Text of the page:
The Younger House

Local-Australian-Architecture-Younger-House-Designed-by-Stuart-Tanner-Architects-4.jpeg

When Tasmanian Architect Stuart Tanner and his clients had compatible design ideas about how a home should interact with its environment, they together formed the beginnings to a grand end result. The Younger House in Dunalley, Tasmania is a striking home paying true testament to that fusion of like-minded thinking.

Local-Australian-Architecture-Younger-House-Designed-by-Stuart-Tanner-Architects-1.jpeg

Surrounded by a dramatic landscape it was important there was minimal distinction between inside and out creating a seamless harmony. When the original Dunalley holiday home was demolished due to bush fire on the site in 2013, it was essential construction methods for the new build met with strict fire requirements. Perched in amongst rugged coastline and bush surround, and exposed to all the elements, building a home made predominantly from concrete was going to work effortlessly with the landscape, as well as tackle the brief precisely.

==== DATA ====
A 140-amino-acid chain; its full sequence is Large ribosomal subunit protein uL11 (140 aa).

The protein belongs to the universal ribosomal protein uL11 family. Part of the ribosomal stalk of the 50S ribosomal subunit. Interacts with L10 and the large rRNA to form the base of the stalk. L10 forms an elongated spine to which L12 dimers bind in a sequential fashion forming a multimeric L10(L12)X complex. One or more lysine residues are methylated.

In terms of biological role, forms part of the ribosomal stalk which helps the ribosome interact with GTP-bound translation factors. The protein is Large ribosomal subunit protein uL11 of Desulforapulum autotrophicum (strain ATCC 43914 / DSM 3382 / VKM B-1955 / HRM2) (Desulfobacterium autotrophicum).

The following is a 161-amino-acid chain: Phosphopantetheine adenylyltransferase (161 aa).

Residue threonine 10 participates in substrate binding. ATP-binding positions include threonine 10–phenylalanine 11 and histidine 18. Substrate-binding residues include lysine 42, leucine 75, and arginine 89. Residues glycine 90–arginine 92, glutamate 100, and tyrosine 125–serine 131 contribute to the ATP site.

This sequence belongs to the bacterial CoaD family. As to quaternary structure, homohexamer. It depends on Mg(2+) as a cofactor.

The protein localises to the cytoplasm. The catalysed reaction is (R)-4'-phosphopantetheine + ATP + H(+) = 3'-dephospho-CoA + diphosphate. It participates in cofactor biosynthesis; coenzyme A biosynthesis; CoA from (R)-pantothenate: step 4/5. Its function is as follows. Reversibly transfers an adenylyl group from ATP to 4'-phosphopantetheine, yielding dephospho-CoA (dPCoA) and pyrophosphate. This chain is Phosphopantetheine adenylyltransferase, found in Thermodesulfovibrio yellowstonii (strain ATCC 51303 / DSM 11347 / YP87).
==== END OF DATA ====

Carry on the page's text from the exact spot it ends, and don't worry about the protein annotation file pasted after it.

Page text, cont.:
Local-Australian-Architecture-Younger-House-Designed-by-Stuart-Tanner-Architects-2.jpeg

Large expanses of glass were high on the wish list to truly maximise the unity between home and landscape. “The architecture is set low in response to the scale of surrounding landscape. Ultimately any remote Tasmanian building is engulfed by the supremacy of its context”, states Tanner. The sleeping wing sits into the land at the rear affording it a quiet and protected feel.  The living ‘social pavilion’ sits slightly raised at front appearing as if almost hovering. The large 12mm toughened window expanse protecting from the north-westerly is compensated by the building’s high thermal mass, solar gain and internal insulation.